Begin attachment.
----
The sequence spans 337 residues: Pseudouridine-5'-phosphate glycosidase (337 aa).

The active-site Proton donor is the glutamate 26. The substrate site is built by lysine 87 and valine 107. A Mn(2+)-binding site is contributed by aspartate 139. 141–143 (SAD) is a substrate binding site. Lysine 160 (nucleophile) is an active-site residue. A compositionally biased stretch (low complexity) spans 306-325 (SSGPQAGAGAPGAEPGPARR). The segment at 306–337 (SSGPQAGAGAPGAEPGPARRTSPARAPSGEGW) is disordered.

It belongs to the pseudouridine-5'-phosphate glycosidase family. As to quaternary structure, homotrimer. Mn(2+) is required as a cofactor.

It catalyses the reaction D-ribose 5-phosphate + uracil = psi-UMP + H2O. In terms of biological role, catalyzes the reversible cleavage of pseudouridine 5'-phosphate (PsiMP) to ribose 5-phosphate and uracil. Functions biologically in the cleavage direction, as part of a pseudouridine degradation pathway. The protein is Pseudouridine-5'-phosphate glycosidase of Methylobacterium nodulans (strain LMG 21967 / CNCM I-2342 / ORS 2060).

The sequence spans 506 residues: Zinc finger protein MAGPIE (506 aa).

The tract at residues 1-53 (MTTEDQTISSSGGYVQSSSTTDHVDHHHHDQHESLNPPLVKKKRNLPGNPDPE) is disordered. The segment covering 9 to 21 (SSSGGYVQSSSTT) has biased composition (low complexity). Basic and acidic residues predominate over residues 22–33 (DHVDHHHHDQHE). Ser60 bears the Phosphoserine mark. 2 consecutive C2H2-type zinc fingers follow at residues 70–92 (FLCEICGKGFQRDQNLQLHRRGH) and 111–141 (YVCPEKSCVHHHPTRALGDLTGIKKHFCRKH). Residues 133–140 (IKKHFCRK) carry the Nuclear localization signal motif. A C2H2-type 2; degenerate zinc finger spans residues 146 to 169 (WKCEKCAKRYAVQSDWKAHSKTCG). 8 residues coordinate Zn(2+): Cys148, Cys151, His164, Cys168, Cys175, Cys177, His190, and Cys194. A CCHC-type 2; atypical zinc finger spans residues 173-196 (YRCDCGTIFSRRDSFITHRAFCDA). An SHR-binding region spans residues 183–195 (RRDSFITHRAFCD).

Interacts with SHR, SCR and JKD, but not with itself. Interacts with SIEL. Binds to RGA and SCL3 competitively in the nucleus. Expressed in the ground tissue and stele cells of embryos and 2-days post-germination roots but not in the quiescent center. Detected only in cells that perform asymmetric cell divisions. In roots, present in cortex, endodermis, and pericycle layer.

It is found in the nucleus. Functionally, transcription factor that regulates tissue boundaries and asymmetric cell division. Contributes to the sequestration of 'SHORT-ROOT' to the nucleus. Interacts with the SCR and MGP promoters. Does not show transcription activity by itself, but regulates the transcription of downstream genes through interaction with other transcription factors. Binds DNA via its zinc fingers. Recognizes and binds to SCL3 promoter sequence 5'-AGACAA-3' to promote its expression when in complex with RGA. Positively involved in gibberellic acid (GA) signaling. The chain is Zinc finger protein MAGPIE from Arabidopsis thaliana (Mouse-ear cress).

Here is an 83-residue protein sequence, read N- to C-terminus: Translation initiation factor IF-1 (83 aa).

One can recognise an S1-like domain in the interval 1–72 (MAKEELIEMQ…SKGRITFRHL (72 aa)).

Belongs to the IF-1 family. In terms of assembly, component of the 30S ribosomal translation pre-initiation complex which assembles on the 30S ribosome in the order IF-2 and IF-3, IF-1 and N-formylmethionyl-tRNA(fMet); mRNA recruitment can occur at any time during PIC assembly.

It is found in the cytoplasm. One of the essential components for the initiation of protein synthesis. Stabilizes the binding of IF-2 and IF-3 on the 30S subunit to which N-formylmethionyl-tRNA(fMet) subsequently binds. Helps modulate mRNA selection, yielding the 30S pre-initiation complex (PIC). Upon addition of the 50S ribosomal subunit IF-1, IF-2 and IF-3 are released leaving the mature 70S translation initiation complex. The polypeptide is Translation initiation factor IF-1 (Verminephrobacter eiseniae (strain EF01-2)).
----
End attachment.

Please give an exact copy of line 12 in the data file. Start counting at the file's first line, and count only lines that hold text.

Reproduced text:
It is found in the cytoplasm. One of the essential components for the initiation of protein synthesis. Stabilizes the binding of IF-2 and IF-3 on the 30S subunit to which N-formylmethionyl-tRNA(fMet) subsequently binds. Helps modulate mRNA selection, yielding the 30S pre-initiation complex (PIC). Upon addition of the 50S ribosomal subunit IF-1, IF-2 and IF-3 are released leaving the mature 70S translation initiation complex. The polypeptide is Translation initiation factor IF-1 (Verminephrobacter eiseniae (strain EF01-2)).